Anxiety, Depression, and Health-Related QOL in Patients Diagnosed with PAH or CTEPH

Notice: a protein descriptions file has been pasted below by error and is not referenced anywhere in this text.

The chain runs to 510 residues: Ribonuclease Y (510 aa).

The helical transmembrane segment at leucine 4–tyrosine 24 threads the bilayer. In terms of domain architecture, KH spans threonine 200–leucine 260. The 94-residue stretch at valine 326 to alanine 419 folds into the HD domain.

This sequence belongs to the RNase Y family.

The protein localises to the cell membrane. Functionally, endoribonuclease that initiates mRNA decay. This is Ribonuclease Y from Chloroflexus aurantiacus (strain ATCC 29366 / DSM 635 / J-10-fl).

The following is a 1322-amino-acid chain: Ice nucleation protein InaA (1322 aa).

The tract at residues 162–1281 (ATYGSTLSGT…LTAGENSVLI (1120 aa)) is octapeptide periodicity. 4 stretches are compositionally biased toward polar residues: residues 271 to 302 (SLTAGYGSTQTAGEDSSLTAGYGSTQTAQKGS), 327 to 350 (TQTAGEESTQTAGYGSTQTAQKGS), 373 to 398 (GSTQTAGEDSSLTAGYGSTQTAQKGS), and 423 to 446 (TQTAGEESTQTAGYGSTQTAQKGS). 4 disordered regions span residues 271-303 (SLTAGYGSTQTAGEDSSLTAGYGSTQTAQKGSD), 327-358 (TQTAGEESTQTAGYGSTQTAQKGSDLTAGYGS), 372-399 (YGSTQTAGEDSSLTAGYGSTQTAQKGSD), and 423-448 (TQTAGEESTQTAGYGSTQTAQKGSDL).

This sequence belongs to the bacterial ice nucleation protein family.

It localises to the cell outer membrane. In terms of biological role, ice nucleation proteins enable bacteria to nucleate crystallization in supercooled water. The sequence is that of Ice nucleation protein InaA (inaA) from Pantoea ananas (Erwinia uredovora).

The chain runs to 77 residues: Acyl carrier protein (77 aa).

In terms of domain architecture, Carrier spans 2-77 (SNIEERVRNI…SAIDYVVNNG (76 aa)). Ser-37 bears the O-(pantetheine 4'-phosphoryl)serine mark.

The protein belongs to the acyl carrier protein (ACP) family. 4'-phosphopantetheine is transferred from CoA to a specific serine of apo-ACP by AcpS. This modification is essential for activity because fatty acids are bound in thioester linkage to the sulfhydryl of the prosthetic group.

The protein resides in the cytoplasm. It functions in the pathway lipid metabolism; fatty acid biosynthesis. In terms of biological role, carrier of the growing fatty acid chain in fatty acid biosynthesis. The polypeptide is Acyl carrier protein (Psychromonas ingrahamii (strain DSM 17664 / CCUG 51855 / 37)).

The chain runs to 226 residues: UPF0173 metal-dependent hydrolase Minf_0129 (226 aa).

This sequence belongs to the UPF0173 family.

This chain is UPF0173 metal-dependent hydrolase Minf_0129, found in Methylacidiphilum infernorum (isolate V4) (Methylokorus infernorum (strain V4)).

OBJECTIVES To evaluate the use of surrogate measures in pulmonary hypertension (PH) clinical trials and how it relates to clinical practice. BACKGROUND Studies of pulmonary arterial hypertension (PAH) employ a variety of surrogate measures in addition to clinical events because of a small patient population, participant burden, and costs. The use of these measures in PH drug trials is poorly defined. METHODS We searched PubMed/MEDLINE/Embase for randomized or prospective cohort PAH clinical treatment trials from 1985 to 2013. Extracted data included intervention, trial duration, study design, patient characteristics, and primary and secondary outcome measures. To compare with clinical practice, we assessed the use of surrogate measures in a clinical sample of patients on PH medications at Duke University Medical Center between 2003 and 2014. RESULTS Between 1985 and 2013, 126 PAH trials were identified and analyzed. Surrogate measures served as primary endpoints in 119 trials (94.0%). Inclusion of invasive hemodynamics decreased over time (78.6%, 75.0%, 52.2%; P for trend = .02), while functional testing (7.1%, 60.0%, 81.5%; P for trend < .0001) and functional status or quality of life (0%, 47.6%, 62.8%; P for trend < .0001) increased in PAH trials over the same time periods. Echocardiography data were reported as a primary or secondary outcome in 32 trials (25.4%) with increased use from 1985-1994 to 1995-2004 (7.1% vs 35.0%, P = .04), but the trend did not continue to 2005-2013 (25.0%). In comparison, among 450 patients on PAH therapies at our institution between 2003 and 2013, clinical assessments regularly incorporated serial echocardiography and 6-minute walk distance tests (92% and 95% of patients, respectively) and repeat measurement of invasive hemodynamics (46% of patients). CONCLUSIONS The majority of PAH trials have utilized surrogate measures as primary endpoints. The use of these surrogate endpoints has evolved significantly over time with increasing use of patient-centered endpoints and decreasing or stable use of imaging and invasive measures. In contrast, imaging and invasive measures are commonly used in contemporary clinical practice. Further research is needed to validate and standardize currently used measures.